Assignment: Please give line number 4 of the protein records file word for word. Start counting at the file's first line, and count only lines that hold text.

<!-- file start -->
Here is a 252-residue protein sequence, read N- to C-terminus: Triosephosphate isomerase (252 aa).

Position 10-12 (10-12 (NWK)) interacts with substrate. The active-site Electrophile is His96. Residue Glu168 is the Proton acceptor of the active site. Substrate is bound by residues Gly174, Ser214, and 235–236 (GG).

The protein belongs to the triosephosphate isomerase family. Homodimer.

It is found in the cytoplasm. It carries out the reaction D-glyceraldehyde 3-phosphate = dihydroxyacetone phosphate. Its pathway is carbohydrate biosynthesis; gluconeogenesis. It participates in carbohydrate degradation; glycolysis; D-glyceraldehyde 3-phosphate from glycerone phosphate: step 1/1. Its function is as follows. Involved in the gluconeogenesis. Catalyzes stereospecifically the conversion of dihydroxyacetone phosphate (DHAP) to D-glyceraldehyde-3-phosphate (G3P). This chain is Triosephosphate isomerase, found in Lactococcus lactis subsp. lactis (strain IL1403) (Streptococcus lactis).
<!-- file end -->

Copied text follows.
It is found in the cytoplasm. It carries out the reaction D-glyceraldehyde 3-phosphate = dihydroxyacetone phosphate. Its pathway is carbohydrate biosynthesis; gluconeogenesis. It participates in carbohydrate degradation; glycolysis; D-glyceraldehyde 3-phosphate from glycerone phosphate: step 1/1. Its function is as follows. Involved in the gluconeogenesis. Catalyzes stereospecifically the conversion of dihydroxyacetone phosphate (DHAP) to D-glyceraldehyde-3-phosphate (G3P). This chain is Triosephosphate isomerase, found in Lactococcus lactis subsp. lactis (strain IL1403) (Streptococcus lactis).